But Kristol is right about one thing. The “Santa Barbara incident” he refers to did in fact help give birth to the modern environmental movement. That’s because, at the time, people responded to a horrible offshore oil spill not by blaming those who took threats to the biosphere seriously, but by mobilizing to protect the environment.
Here’s what happened: On January 28, 1969, an oil well being drilled six miles offshore by Union Oil Company of California (now part of Chevron) suffered a blowout. It took ten days to plug, during which 100,000 barrels of crude oil poured into the Santa Barbara Channel and onto the beaches of Santa Barbara. As the oil slick grew to cover 800 square miles, there was widespread shock and outrage. One reporter called it a sacrilege, and another said it was like watching mud thrown at the Mona Lisa. Californians were horrified as waves, thick with crude oil, broke on shore with a sinister silence. Many publicly burned their gasoline credit cards in protest.
As anger swept the nation, Congress passed the National Environmental Policy Act (NEPA), which to this day requires environmental impact assessments and statements for all actions involving federal agencies that could have a significant effect on the environment. The following spring, millions of people took part in the first Earth Day. In the two years following the oil spill, more environmental legislation was passed than at any other time in the nation’s history. It was during this period that President Nixon created the Environmental Protection Agency (EPA), and signed the Clean Air Act.
But the Santa Barbara oil spill was child’s play compared to what’s happening now. Every single day, the BP catastrophe (also called the Deepwater Horizon oil spill) is vomiting as much crude oil into the Gulf of Mexico as was spilled in the entire duration of the Santa Barbara disaster. This assault against the natural world on which our lives depend has been going on since April 20th, and no one knows when it will stop. The best-case scenario at present is that relief wells may be operative by August, by which time something like five to ten million barrels (210 to 420 million gallons) of oil will have gushed into the ocean. But it is by no means certain that the relief wells will succeed in terminating the flow of oil. Worst-case scenarios, which include the whole seabed of the Gulf collapsing, are so dire that they are difficult to comprehend, with the most extreme rivaling worldwide nuclear war in their apocalyptic implications to life on earth.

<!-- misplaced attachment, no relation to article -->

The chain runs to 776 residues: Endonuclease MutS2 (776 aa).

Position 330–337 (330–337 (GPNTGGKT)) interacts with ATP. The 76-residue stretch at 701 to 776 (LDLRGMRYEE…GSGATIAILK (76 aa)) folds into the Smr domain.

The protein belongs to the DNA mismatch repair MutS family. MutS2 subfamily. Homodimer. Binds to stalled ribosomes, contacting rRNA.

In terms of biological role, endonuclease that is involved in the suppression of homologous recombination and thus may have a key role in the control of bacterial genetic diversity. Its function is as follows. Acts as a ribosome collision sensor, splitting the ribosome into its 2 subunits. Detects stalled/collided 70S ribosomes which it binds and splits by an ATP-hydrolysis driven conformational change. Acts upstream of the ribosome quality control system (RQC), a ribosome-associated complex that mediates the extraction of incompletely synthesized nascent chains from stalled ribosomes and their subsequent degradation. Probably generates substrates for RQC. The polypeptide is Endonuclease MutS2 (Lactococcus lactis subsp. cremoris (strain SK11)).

There remains a great deal of uncertainty about how bad this will be. What’s certain is that we are now at a far greater turning point in the history of our relationship to oil than we were 40 years ago when the Santa Barbara incident took place. The millions of barrels of oil gushing into the Gulf of Mexico now add to the other massive burdens that stem from our oil addiction. Climate change, the trade deficit, military entanglements in the Middle East and Venezuela, air pollution in our cities, and rapidly growing rates of asthma among our children are other consequences of our unabated oil consumption. It is no exaggeration to say that how we respond to the current upheaval will help determine the future of this nation, and indeed what manner of civilization our planet can sustain in the generations to come.
The good news is this: Contrary to what might logically be inferred from the pronouncements of some right wing pundits, oil consumption is not akin to a constitutional right. Nor is oil equivalent to the oxygen we need to breathe. Rather, it is an addiction. A formidably tenacious addiction, yes, but an addiction from which we may yet recover.
Weaning our economy from the addiction to oil would certainly mean making fundamental changes in the way we live, and thus far, despite being drawn into war after war in pursuit of oil, we have not been willing to make those changes. But as I describe in my recently published book The New Good Life: Living Better Than Ever in an Age of Less, there are ways to cut down substantially on the amount of oil we consume that can actually improve the quality of our lives. And there is a precedent for the size and speed of the call to action before us.
Prior to the attack on Pearl Harbor, the U.S. resisted becoming engaged in World War II. But after the attack, which took place in December 1941, the country immediately began a massive restructuring of the economy in order to mobilize for the war effort. Less than a month after the bombing of Pearl Harbor, President Roosevelt announced the goals, which included immediately producing massive numbers of tanks, planes, and anti-aircraft guns. He met with automobile industry leaders, including the heads of Chrysler, Ford and General Motors, and told them the country would need them to totally redirect their production facilities in order for the nation to reach these arms production objectives. Soon, the sale of private automobiles was banned. For nearly three years, no cars were produced in the United States, other than those for the army, navy, coast guard, and other military services. In addition, highway and residential construction was halted.
When Roosevelt originally announced that the U.S. would need 60,000 planes, experts said it would be impossible to come anywhere close to that number. But as a result of the massive redirection of the country’s productivity, the nation’s needs for planes, tanks, and other military requirements were fully met, and greatly ahead of schedule. In the three years beginning with 1942, the U.S. far exceeded the initial goal, turning out 230,000 aircraft.
The speed and extent of this economic conversion was astounding, as was its impact. Military historians almost universally agree that without it, the Allied Forces would have lost the war.